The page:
break up into perfect, distinct bites.
In addition to Saica's food - which,
as a huge fan, I prefer over Miki and
Godaiko - the elaborate presentation of
the food is what really separates Saica
from most competitors. Every dish fea-
tured many fresh fruits and vegetables,
for a total of about seven or eight differ-
ent colors each. The carrots were sliced
to shoelace size, the orange peel raveled
up in a circular formation, the cantaloupe
sliced into bite-size pieces, the noodles
placed in a spiral and the sushi and sashi-
mi arranged on the platter with such pre-
cision and perfection. As illustrated, the
presentation was phenomenal, and
makes Saica worth a trip by itself.
The master sushi chefs behind this
extraordinary venture both have more
than ample backgrounds to argue their

superiority. One trained in Korea for
years before moving stateside; the other
worked at Miki for ten years. Obviously,
with Saica exuding its presence in Ann
Arbor, the move from Miki was the way
to go. My only complaint with Saica was
its mediocre service. Although this might
be due to cultural differences, my waiter
was not so friendly and accommodating,
nor my water filled as frequently, as
desired. However, the manager was so
obliging, it wasn't really an issue. Aside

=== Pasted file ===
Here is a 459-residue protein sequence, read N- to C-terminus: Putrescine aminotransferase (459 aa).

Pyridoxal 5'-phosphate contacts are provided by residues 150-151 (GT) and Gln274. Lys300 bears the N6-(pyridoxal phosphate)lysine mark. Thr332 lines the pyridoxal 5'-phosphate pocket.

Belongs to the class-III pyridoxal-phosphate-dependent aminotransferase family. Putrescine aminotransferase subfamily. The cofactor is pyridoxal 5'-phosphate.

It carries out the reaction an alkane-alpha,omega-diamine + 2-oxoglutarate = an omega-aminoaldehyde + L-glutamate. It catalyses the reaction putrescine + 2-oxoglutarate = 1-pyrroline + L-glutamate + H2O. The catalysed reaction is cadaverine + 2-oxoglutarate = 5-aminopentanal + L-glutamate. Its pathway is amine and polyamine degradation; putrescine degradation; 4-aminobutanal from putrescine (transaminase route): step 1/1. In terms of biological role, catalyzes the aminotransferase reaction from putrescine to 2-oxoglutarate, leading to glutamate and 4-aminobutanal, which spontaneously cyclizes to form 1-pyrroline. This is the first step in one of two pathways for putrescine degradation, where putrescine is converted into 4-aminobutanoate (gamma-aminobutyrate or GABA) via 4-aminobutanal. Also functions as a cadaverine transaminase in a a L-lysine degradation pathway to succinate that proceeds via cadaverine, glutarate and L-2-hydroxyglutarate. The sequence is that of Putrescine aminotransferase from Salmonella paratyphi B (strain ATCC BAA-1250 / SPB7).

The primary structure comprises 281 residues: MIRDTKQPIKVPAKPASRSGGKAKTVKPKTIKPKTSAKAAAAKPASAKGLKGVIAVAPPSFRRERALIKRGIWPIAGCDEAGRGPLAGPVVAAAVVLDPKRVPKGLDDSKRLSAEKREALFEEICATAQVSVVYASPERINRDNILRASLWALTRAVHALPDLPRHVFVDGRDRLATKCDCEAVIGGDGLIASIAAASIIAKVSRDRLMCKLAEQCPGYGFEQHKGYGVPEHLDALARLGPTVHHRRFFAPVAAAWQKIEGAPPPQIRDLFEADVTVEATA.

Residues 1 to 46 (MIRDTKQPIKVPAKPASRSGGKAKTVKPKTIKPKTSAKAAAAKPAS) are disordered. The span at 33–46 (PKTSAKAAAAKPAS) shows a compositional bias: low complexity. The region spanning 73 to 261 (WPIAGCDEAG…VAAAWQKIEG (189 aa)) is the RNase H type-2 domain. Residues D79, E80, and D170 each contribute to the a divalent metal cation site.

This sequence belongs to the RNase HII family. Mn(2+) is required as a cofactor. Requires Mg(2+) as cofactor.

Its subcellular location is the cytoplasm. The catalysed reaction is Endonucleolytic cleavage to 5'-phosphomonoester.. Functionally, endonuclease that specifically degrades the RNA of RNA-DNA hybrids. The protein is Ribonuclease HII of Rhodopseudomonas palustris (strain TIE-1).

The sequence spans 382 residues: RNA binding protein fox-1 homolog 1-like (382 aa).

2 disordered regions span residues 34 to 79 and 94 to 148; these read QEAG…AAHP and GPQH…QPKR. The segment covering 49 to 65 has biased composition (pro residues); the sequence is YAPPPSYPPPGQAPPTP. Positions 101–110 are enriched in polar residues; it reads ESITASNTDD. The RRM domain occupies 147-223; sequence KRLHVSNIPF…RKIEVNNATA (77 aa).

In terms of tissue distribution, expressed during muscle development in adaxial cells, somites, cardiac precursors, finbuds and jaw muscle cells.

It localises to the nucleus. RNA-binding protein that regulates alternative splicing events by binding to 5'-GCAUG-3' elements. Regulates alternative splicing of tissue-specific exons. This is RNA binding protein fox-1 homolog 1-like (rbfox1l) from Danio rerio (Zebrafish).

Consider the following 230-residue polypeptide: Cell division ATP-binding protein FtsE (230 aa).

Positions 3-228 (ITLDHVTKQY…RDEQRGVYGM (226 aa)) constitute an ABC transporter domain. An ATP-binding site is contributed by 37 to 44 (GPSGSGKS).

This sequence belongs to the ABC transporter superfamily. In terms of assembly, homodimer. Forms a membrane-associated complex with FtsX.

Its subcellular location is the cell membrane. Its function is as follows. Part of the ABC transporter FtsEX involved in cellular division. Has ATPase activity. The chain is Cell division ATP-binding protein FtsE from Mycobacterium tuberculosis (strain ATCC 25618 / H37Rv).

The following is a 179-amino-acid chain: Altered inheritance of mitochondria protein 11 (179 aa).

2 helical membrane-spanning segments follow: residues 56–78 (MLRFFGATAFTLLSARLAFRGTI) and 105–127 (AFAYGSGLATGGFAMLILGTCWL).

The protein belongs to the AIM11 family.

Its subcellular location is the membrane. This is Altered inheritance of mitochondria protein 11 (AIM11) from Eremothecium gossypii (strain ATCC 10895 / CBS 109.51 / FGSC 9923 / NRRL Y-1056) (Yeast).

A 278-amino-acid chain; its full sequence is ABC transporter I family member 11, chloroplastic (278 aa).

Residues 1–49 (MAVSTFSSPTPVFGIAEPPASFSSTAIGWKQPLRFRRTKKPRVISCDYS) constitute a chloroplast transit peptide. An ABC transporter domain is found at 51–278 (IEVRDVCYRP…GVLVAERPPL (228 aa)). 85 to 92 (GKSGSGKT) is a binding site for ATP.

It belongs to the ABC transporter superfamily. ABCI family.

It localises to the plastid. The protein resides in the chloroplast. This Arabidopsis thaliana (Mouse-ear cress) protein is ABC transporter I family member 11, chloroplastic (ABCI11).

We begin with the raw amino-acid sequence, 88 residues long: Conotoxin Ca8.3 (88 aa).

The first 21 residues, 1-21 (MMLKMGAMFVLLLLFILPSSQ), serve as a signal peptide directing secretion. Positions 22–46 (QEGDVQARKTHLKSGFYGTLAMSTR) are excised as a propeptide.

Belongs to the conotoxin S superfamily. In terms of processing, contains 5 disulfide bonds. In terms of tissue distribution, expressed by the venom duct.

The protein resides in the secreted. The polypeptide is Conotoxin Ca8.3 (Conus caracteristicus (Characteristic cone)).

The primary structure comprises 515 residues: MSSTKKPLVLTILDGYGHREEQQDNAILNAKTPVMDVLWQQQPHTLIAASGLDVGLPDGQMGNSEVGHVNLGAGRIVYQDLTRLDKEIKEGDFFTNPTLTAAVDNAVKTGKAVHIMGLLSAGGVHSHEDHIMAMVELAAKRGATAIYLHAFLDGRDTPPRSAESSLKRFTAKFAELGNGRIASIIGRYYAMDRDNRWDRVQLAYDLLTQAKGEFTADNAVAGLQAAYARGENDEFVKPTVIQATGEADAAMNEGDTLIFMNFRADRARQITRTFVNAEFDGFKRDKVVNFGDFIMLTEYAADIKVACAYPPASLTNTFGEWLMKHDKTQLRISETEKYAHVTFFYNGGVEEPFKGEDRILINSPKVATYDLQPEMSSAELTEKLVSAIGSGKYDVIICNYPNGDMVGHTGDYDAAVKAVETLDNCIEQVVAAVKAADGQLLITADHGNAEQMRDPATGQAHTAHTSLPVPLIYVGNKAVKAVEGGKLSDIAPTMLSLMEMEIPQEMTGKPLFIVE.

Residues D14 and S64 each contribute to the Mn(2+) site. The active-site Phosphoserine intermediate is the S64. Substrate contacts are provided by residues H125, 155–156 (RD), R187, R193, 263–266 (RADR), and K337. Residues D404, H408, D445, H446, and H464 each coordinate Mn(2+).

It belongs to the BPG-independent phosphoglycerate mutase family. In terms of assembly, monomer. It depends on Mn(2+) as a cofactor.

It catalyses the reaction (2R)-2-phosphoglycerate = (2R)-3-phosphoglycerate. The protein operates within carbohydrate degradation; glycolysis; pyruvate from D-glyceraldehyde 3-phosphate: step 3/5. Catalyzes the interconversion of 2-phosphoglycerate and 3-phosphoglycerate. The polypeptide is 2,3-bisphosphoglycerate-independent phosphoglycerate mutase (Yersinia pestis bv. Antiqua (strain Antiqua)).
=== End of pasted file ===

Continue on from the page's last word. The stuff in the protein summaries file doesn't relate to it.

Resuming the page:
from the service, Saica serves the best
sushi I've had in Michigan and nothing
can obscure that. Anyway, ifI wasn't tak-
ing notes at the time, I could have thrown
down a few sake bombs and taken the
meal to a whole different level. When it
comes to going on a fun and interactive
date or just hanging out with friends,
sushi and sake is most a surefire way to
go. If this is your choice of plans for a
weekend night, just remember three key
words: Sushi, sake ... Saica.

«I nieverthht
I coti1d teac

Saica, a restaurant near North Campus, dishes some fine sushi meals,.

The /aseda Oregon Transnational Program, Fall 2000 and
Spring 2001, is a comparative US-Japanese Societies study
program that mixes US-based and international students
with undergraduates from the prestigious Waseda
University, Tokyo, Japan. Three levels of Japanese language
instruction are offered in addition to US-Japanese Societies
courses in the humanities and social sciences. Scholarships
of up to $1000 are available! For more information, contact:
Waseda Oregon Programs Office
(800) 823-7938 (503) 223-7938
info@opic.or ww vidpie.org

Kathy Henderson had never considered herself a
teacher. But when she heard that many of her daughter's
third-grade classmates couldn't read, she decided to do something
about it. She joined AmeriCorps and took charge of the school's
volunteer tutoring program. Seeing the students' grades soar showed
Kathy she had the ability to change lives. Now the director of a literacy
program, Kathy says, "AmeriCorps was the most rewarding experience
I've ever had. Service will always be a part of my life."


Please visit AmeriCorps at:
Education Job Fair
Thursday, April 13, 2000
Michigan Union
For more information, contact
Courtney Nicholas at (312) 353-0574 or
E-mail: cnicholas@cns.gov